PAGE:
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Gibassiers: Extra-Virgin Olive Oil Brioche Rolls with Candied Tangerine Peel

The small round breads sparkling with sugar, called Gibassiers, sitting in the case at Thorough Bread Bakery in San Francisco jolted my memory. I asked if they were made with olive oil and was told no, but with lots of butter. I bought a few to take home. They were delicious, with a taste of orange and anise and the consistency of brioche. But I was sure I had seen a version made with olive oil. A search of my French baking books let to a recipe in Raymond Clavel’s classic book, Le Goût du Pain. His version of these South of France specialties contained both shortening and olive oil. In this recipe, I’ve traded the shortening for more olive oil.

Candied orange peel is in the original recipe, but I substitute a quick version of semi-candied tangerine peels that are easier to make. They should be prepared the day before or up to a week ahead.

16 rolls


The tangerine peel:

1 ½ ounces tangerine or mandarin peel (about 1 large fruit) finely diced (reserve the rest of the fruit for another use)
1 cup (8 ounces) water
¾ cup (5 ¼ ounces) granulated cane sugar

The sponge:

¼ cup warm whole milk
1 ½ teaspoons active dry yeast
1 large egg, at room temperature
¾ cup (3 1/3 ounces) unbleached all-purpose flour

The final dough:

3 cups (14 ¼ ounces) unbleached all-purpose flour
1 ½ teaspoons fine sea salt
½ cup (3 ½ ounces) granulated cane sugar
1 tablespoon plus 1 teaspoon anise seed
¼ cup (2 ounces) warm water
1 ½ teaspoons active dry yeast
all of the sponge
2 large eggs, at room temperature
scant 2/3 cup (5 ounces) delicate extra-virgin olive oil
2 tablespoons (1 ounce) orange blossom water
the tangerine peel, drained

The glaze:

1/3 cup (2 1/3 ounces) granulated cane sugar
3 tablespoons (1 ½ ounces) unsalted butter, melted


Candy the tangerine peels:

Put the peels in a small container. Bring the water and sugar to a boil, stirring occasionally to dissolve the sugar. Pour the hot sugar syrup over the peels and cool to room temperature. Refrigerate overnight or up to a week.

Make the sponge:

Put the milk in a small bowl. Sprinkle the yeast on top and wait until it dissolves and becomes creamy, about 3 minutes. Add the egg and beat with a fork to combine. Add flour and stir to make a stiff dough.

Cover the bowl with plastic wrap and leave at room temperature until it bubbles and doubles in size, about 2 hours.

Mix the final dough:

In a medium bowl, whisk the flour, salt, sugar, and anise seeds together. Set aside.

Put the water in the bowl of a stand mixer. Sprinkle the yeast on top and wait until it dissolves and becomes creamy, about 3 minutes. Scrape the sponge into the bowl. Add the eggs, olive oil, and orange blossom water. Mix on medium speed with the dough hook until the sponge breaks apart and begins to mix with the liquids. Add the flour and mix on low speed until the flour is absorbed and the dough just comes together, about 2 minutes. It will still look rough.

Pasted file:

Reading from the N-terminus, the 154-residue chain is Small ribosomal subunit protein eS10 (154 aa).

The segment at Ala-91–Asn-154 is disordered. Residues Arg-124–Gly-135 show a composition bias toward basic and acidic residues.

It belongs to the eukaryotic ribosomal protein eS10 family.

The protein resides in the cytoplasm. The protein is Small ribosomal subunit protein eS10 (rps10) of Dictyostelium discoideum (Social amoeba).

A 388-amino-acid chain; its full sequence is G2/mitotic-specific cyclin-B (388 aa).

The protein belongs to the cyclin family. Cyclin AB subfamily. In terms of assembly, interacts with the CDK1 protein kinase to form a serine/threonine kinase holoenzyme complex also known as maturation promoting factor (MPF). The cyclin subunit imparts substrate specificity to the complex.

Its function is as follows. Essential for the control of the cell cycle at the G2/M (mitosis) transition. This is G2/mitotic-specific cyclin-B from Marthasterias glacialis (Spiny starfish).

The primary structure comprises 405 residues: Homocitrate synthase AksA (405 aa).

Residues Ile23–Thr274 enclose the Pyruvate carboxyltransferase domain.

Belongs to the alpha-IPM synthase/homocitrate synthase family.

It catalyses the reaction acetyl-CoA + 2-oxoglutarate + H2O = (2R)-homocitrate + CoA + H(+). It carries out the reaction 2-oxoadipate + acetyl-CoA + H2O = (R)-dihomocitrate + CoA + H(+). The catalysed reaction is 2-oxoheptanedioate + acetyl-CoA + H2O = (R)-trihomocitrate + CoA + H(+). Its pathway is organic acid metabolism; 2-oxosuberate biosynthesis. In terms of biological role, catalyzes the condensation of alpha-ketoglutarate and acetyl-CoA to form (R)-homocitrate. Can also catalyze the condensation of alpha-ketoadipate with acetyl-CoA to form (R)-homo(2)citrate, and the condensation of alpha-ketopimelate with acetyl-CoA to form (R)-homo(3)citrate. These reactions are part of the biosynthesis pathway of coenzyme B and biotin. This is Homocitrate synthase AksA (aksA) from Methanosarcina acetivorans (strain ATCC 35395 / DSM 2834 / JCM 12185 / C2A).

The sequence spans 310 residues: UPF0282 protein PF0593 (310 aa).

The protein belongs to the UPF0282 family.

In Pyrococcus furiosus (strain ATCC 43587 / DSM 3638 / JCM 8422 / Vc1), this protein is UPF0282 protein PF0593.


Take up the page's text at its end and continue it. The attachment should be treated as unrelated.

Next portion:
Turn off the mixer and let the dough rest for 20 minutes. Add the drained tangerine peel. Restart the mixer and knead on medium speed until the dough forms a ball and is elastic, about 3 minutes.

Remove the bowl from the mixer, remove the dough hook, and cover the bowl with plastic wrap. Leave at room temperature until the dough doubles, about 2 hours.

Shape the rolls:

Line two baking pans with parchment paper.

Turn the dough out onto floured work surface. This is a soft, somewhat sticky dough, so use sufficient flour to manipulate it. Divide the dough into 16 equal pieces. Shape the pieces into balls and place them on the baking pans 4 inch apart, 8 on each pan.

Slide each pan into a large plastic bag, shake the top of the bag a few times to introduce air so it doesn’t stick to the dough, and tie the ends closed. Leave at room temperature until the rolls double, about 1 ½ hours.

Bake and glaze the rolls:

Position two racks in the oven and preheat it to 350°F.

Remove the pans from the plastic bags. Bake, switching shelves and rotating the pans 180 degrees halfway through the baking time, until the rolls are brown and sound hollow when thumped on the bottom, 20 to 25 minutes.

Put the sugar for the glaze into a small bowl. Have the melted butter handy.

As soon as you can pick up the rolls, brush them with melted butter and upend them one at a time into the bowl of sugar, shaking the bowl so the sugar adheres to the top and sides.

Put the rolls right side up on a rack to cool.



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